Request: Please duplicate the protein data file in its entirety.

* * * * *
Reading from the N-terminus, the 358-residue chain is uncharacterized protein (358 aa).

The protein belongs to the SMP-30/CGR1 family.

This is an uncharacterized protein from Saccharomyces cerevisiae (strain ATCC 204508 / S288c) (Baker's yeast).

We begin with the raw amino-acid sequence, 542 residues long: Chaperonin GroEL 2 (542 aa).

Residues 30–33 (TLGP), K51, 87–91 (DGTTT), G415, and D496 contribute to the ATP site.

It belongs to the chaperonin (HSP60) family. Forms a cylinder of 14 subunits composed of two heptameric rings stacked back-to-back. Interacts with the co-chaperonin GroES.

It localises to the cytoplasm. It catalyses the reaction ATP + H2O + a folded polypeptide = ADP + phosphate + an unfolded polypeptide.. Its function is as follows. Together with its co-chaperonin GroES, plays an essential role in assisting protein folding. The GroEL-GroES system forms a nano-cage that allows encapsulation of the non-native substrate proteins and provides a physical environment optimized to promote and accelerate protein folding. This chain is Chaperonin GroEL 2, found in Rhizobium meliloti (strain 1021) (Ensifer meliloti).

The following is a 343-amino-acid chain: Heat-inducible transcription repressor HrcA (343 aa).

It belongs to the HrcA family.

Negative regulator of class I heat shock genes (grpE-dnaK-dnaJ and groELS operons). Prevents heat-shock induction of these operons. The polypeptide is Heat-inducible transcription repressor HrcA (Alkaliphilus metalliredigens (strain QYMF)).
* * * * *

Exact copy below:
Reading from the N-terminus, the 358-residue chain is uncharacterized protein (358 aa).

The protein belongs to the SMP-30/CGR1 family.

This is an uncharacterized protein from Saccharomyces cerevisiae (strain ATCC 204508 / S288c) (Baker's yeast).

We begin with the raw amino-acid sequence, 542 residues long: Chaperonin GroEL 2 (542 aa).

Residues 30–33 (TLGP), K51, 87–91 (DGTTT), G415, and D496 contribute to the ATP site.

It belongs to the chaperonin (HSP60) family. Forms a cylinder of 14 subunits composed of two heptameric rings stacked back-to-back. Interacts with the co-chaperonin GroES.

It localises to the cytoplasm. It catalyses the reaction ATP + H2O + a folded polypeptide = ADP + phosphate + an unfolded polypeptide.. Its function is as follows. Together with its co-chaperonin GroES, plays an essential role in assisting protein folding. The GroEL-GroES system forms a nano-cage that allows encapsulation of the non-native substrate proteins and provides a physical environment optimized to promote and accelerate protein folding. This chain is Chaperonin GroEL 2, found in Rhizobium meliloti (strain 1021) (Ensifer meliloti).

The following is a 343-amino-acid chain: Heat-inducible transcription repressor HrcA (343 aa).

It belongs to the HrcA family.

Negative regulator of class I heat shock genes (grpE-dnaK-dnaJ and groELS operons). Prevents heat-shock induction of these operons. The polypeptide is Heat-inducible transcription repressor HrcA (Alkaliphilus metalliredigens (strain QYMF)).